By Bob Hertzel
For the Times West Virginian
It was still early on a Sunday afternoon during which the entire nation’s eyes were focused on New Orleans and the Super Bowl, a West Virginia University women’s basketball game seeming to be of little or no meaning to anyone who was outside the Coliseum, where it was being played.
Coach Mike Carey’s Mountaineers had gotten off to a simply dreadful start, one that would see Oklahoma double its point output in the early going at 22-11, as he made a number of substitutions during a timeout.
As his team gathered around him, he turned and looked straight into the intense eyes of Jess Harlee, a junior reserve he had just inserted into the game, and offered this bit of advice.
“C’mon, Jess, get ’em going,” he said.
He knew if anyone could do it, it was Jess Harlee, who brings so much energy to the game that one wonders why Ray Lewis and Alex Rodriguez just don’t begin dating her.
She, at least, has not been declared illegal.
Harlee understood Carey’s message, for it’s one she has heard before. And, in truth, he wasn’t asking her to do anything special.
Just be Jess Harlee.
“I knew I had to step it up on defense and get some easy steals to get the offense going,” she said.
“It comes naturally. I’ve always been that player who dove in the bleachers, gets on the ground, has bruises all over my body,” she said.
That’s how she plays the game, although she admits she isn’t quite the same as she goes through life.
For example, when asked if she was the first one to class, volunteering to answer every question, she simply laughed and said, “No, I’m usually last to class, trying to sleep as late as I can.”
But on the court she’s a difference maker.
Some people, of course, make the difference with their abilities. They run faster, jump higher, have quicker reflexes, better depth perception.
Then there are some who simply do it by trying harder, by motivating themselves and those around them.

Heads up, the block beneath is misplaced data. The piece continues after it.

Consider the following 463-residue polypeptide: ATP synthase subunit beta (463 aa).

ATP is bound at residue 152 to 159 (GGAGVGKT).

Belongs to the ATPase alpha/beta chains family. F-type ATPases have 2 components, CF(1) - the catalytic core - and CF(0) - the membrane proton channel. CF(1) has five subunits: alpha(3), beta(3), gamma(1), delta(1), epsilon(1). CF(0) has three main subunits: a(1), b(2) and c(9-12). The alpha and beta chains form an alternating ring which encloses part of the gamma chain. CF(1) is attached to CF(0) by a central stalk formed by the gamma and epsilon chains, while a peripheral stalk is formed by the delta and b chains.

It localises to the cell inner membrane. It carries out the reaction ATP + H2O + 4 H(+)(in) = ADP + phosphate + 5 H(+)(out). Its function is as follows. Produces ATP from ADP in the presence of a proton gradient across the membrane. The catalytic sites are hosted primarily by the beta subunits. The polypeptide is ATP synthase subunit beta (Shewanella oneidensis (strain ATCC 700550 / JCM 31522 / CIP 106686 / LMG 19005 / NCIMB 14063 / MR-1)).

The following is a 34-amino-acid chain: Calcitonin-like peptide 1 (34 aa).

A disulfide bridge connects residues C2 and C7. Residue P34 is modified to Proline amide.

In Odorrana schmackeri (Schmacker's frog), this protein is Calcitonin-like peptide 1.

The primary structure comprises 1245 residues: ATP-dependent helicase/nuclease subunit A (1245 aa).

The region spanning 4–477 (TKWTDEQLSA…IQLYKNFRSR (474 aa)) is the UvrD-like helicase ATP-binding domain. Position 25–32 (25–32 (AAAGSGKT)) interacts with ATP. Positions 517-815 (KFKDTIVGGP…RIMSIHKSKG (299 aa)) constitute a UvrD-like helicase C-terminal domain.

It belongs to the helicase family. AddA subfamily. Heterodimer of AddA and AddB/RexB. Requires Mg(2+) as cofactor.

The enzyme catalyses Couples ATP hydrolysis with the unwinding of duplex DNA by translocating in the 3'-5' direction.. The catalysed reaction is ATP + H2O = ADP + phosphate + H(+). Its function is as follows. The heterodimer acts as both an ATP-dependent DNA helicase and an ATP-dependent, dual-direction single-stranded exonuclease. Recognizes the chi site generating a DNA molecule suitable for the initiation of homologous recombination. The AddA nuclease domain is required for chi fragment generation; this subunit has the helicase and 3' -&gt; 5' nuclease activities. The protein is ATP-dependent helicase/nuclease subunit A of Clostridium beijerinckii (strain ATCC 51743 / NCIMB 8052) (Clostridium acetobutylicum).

Teams need both kinds, and the hustler may be even more important for they are consistently driving everyone around them to try harder, do more, be better.
“One thing you know from Jess is you will get energy,” Carey said. “We know that going in. It’s good to know you have someone who will play hard.”
In this game, Harlee came in and put shackles on Aaryn Ellenberg, an Oklahoma scorer who had gotten off to a huge start before Harlee began harassing her, bothering her with her height, quickness and relentless pressure.
“She is a great player, has a quick first step. My goal was to not let her catch it; then I didn’t have to defend her,” Harlee said.
Long of arm and tireless, Harlee has a knack of getting into the passing lane and stealing the ball, pulling off three in this game and turning them into fast breaks. But even more important than that, she was disrupting the Oklahoma offense, which wasn’t sure which way to go with each pass.
“I thought she was great,” Oklahoma coach Sherri Coale said.
The thing that Harlee does best is play the kind of game Carey preaches, a defense-first game that is built on hustle and effort.
He isn’t trying to look pretty out there. He wants to bang and run and intimidate, and that is what Harlee can do.
And bringing her off the bench gives him a wonderful alternative to add energy to the team at a time when it is sapping, eight or 10 minutes into the game or halfway through the second half, someone to inspire them to go harder down the stretch.
That is sometimes more important than points.
Email Bob Hertzel at firstname.lastname@example.org or follow him on Twitter @bhertzel.